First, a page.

The impact of climate change was found to be higher at the Arctic compared to any other region on Earth. Though, the scarcity of weather stations at higher latitudes and the difficulty to maintain them have made it difficult to map the patterns of climate variability. This research project was conducted while working for the the Interdisciplinary Centre on Climate Change (IC3) at the University of Waterloo and as part of the European Space Agency Initiative (DUE Permafrost) aiming at monitoring land surface phenology above 50 degree north using remote sensing data.
The first goal of this project was to estimate phenological parameters, such as cumulative cooling and heating degree days, mean annual surface temperature and length of the growing season over the pan-Arctic using data from spaceborne sensors MODIS and A-ATSR. Estimating these parameters using hourly measurements from weather stations data is a straightforward process. However, extracting them from satellite observations, which are characterized by being irregular and limited to a few measurements per day is a challenge. In order to overcome these limitations, an IDL program was designed to aggregate original level2 observations MODIS (MOD11_L2/MYD11_L2) and A-ATSR (ATS_NR_2P) to extract ecological parameters of interest.
The recursive program considers a minimum number of level 2 observations to start the spatial and temporal aggregation, establish the maximum and minimum temperatures during the defined period and project the estimated parameters on to a Northern hemisphere ease grid with 25km pixel size.
The advantage of using remote sensing data compared to weather station measurements is its ability to reveal spatial patterns associated with phenological parameters (below figures). However, there are a different sources of uncertainty in remotely-sensed parameters that need to be further analyzed. For example, super cold observations featuring the top of clouds could pass undetected specially under snow on ground conditions causing a significant cold bias and difficulty in estimating spring onset. In addition, spaceborne thermal sensor cannot image under cloudy conditions and missing data during cloudy periods could affect the calculation of cumulative heating and cooling degrees.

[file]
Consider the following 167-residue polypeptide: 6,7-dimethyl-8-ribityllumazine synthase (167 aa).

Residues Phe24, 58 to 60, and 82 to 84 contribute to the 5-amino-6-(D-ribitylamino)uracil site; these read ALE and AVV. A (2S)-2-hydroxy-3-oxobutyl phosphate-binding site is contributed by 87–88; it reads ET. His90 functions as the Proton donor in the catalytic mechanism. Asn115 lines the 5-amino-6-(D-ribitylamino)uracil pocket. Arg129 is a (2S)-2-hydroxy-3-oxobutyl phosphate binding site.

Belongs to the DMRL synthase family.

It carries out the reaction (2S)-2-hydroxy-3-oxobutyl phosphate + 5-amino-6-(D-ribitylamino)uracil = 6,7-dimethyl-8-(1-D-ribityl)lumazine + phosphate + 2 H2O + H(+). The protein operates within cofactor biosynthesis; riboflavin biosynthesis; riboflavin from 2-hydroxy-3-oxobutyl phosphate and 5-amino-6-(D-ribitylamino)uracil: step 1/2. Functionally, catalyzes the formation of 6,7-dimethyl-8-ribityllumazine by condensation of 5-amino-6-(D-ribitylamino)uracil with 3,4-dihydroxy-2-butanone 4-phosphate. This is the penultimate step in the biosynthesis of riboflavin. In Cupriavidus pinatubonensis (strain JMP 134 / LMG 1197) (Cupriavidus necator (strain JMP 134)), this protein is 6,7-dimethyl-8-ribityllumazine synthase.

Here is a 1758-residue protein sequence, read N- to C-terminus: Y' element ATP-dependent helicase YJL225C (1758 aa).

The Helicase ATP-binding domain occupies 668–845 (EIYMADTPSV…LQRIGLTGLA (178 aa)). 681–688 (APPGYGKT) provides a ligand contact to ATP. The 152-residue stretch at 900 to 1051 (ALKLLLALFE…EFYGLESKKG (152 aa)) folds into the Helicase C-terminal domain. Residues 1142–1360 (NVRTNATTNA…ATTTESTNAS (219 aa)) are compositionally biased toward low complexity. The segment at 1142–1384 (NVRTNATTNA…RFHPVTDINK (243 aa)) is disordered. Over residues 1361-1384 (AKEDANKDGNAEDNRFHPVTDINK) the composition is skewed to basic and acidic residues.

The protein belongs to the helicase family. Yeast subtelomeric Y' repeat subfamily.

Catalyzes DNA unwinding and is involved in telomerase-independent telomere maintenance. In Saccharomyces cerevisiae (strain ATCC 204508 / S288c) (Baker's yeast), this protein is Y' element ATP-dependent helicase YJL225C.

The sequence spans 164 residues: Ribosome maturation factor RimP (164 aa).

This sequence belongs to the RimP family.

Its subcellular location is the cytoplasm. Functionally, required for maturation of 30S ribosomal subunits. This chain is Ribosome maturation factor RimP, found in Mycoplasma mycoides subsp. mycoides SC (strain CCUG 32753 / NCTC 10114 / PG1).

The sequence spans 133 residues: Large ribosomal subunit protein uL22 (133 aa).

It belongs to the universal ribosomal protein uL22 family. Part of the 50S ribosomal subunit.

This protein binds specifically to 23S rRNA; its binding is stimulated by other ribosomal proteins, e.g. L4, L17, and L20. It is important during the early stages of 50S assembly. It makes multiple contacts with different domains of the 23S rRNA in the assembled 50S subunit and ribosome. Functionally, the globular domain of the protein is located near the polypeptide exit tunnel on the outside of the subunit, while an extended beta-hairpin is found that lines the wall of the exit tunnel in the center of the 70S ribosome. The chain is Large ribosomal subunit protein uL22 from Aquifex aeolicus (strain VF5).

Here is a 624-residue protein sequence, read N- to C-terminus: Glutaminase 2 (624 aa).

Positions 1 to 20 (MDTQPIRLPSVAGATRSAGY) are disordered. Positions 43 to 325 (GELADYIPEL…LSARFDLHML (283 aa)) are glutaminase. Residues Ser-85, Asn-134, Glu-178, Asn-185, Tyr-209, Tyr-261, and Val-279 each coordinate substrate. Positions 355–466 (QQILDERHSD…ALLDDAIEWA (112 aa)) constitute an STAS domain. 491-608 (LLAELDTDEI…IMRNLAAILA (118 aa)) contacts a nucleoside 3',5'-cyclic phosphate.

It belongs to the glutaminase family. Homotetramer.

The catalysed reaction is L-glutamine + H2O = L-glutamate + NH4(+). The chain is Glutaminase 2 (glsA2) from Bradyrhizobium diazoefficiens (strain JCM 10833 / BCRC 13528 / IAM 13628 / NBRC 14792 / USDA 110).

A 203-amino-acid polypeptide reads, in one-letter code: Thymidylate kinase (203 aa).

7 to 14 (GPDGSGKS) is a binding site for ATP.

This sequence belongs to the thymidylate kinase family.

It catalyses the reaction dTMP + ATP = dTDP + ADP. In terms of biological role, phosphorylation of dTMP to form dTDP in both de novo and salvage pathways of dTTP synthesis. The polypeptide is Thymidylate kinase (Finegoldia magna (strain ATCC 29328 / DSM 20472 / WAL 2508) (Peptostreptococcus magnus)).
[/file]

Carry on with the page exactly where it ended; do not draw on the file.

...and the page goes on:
In order to quantify the sources of uncertainty, a series of comparisons were conducted with North American Reanalysis (NARR) and skin temperature from passive microwave (SSM/I). Comparison results suggested that missing data are a minor source of bias (approximately 1K offset). Nevertheless, estimated heating degree days during the summer months are more accurate (3K) compared to cooling degree days during winter suffered (5-6K). Cloud detection errors and the suitability of LST retrieval algorithm to dry arctic winter weather were suggest as sources of that deviation.
Changes in cumulative degree days, length of the growing season and spring timing have strong impacts on northern environments. A map of the standard deviation of MAST was calculated to spot regions experiencing high variability in cumulative degree days during the past decade (2000-2010). The standard deviation was calculated using the year to year difference in order to reduce the autocorrelation bias and minimize the seasonal systematic bias in the estimates of variance. results suggest that transition from boral forest to tundra in northern Canada and the boreal forest in southern Siberia are among the regions that experienced the highest level of interannual variation.